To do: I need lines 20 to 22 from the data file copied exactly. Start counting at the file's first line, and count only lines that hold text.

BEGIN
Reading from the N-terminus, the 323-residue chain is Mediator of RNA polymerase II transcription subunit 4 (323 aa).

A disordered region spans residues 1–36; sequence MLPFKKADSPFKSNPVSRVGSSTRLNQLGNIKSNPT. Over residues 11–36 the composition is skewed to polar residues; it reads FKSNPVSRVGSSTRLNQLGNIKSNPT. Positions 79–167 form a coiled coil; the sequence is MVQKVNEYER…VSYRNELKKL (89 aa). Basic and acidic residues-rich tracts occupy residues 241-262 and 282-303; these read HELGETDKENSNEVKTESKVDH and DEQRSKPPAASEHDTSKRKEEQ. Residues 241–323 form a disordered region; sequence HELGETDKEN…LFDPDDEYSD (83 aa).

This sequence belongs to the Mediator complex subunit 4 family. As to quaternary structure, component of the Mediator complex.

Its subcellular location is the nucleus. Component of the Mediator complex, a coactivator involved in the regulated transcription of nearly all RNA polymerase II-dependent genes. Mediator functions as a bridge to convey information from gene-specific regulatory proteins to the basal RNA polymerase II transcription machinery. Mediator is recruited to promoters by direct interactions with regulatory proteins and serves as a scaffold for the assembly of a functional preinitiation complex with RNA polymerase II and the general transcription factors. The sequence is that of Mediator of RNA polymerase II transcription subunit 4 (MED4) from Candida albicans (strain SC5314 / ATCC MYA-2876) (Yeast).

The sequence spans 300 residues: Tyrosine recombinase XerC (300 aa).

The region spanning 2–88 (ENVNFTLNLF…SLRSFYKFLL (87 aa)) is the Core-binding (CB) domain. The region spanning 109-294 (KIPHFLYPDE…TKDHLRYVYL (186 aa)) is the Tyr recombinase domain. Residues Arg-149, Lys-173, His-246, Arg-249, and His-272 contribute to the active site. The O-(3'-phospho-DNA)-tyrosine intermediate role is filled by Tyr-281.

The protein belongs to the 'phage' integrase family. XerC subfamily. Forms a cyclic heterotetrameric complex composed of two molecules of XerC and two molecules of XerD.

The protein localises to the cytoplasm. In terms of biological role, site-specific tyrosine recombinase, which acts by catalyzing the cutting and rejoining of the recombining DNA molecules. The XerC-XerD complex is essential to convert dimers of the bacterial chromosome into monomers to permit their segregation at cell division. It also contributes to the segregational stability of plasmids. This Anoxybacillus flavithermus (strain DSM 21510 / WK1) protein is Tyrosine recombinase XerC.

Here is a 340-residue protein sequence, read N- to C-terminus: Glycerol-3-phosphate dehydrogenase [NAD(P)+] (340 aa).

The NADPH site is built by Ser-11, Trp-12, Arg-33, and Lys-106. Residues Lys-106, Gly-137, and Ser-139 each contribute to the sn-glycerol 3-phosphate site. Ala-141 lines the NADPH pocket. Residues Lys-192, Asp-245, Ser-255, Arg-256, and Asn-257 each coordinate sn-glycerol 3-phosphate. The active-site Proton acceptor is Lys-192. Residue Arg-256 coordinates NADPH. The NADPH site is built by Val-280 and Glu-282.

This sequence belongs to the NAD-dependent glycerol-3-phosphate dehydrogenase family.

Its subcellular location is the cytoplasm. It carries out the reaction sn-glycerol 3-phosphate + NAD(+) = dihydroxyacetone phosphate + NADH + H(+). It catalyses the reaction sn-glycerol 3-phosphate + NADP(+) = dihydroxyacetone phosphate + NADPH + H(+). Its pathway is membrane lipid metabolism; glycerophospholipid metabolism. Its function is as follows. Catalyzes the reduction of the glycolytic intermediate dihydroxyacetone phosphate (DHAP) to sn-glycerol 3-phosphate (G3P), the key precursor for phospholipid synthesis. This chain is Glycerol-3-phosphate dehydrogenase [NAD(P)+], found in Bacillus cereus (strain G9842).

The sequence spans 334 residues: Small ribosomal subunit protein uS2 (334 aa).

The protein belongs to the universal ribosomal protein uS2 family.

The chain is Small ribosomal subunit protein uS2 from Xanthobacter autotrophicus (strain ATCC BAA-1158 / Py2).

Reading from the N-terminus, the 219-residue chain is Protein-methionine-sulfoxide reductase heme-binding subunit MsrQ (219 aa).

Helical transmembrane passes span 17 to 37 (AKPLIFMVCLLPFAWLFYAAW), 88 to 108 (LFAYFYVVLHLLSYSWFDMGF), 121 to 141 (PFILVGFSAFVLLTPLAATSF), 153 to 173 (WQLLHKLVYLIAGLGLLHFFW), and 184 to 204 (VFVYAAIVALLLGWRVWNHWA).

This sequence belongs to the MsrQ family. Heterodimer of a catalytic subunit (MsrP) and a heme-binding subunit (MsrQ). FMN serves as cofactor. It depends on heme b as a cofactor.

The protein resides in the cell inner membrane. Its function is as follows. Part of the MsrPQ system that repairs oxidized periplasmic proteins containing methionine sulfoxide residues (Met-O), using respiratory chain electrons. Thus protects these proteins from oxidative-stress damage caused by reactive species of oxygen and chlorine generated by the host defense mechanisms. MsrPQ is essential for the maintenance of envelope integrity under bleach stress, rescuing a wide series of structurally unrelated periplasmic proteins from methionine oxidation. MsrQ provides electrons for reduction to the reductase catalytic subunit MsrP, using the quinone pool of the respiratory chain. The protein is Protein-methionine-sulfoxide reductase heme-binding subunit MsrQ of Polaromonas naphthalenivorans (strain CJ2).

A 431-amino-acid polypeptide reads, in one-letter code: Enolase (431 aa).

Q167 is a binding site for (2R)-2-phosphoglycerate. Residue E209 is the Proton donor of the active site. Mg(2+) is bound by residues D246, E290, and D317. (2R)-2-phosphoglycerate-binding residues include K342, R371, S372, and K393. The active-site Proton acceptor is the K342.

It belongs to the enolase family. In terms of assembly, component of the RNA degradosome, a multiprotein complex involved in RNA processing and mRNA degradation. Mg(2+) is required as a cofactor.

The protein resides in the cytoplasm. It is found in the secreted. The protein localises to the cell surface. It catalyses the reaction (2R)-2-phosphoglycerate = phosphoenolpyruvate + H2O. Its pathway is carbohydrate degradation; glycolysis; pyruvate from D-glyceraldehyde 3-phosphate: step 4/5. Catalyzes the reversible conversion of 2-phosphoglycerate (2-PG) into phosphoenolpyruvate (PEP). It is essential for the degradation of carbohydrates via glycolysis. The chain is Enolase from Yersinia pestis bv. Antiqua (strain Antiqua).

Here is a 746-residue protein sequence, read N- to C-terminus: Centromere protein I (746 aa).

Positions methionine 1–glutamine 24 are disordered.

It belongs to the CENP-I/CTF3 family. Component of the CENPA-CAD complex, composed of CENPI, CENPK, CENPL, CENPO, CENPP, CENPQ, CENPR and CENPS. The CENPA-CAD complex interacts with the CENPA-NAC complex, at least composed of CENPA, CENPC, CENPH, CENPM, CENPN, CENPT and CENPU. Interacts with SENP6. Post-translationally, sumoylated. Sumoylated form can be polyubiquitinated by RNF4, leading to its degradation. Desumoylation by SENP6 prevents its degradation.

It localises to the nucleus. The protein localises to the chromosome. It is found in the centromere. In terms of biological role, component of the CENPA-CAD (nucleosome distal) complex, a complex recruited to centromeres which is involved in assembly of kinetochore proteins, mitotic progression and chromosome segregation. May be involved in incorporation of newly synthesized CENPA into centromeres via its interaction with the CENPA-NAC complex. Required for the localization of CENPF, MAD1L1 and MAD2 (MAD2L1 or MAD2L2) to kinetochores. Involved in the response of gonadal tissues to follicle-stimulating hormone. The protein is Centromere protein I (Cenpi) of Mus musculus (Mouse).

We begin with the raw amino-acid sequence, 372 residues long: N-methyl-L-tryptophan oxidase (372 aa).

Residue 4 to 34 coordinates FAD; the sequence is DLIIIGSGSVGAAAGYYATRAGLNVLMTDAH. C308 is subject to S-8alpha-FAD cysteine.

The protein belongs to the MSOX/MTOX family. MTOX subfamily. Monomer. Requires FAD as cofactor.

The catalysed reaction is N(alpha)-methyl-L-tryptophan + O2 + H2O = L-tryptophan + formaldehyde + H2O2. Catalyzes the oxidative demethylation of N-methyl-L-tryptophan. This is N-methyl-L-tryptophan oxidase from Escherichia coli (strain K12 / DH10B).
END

A 431-amino-acid polypeptide reads, in one-letter code: Enolase (431 aa).

Q167 is a binding site for (2R)-2-phosphoglycerate. Residue E209 is the Proton donor of the active site. Mg(2+) is bound by residues D246, E290, and D317. (2R)-2-phosphoglycerate-binding residues include K342, R371, S372, and K393. The active-site Proton acceptor is the K342.

It belongs to the enolase family. In terms of assembly, component of the RNA degradosome, a multiprotein complex involved in RNA processing and mRNA degradation. Mg(2+) is required as a cofactor.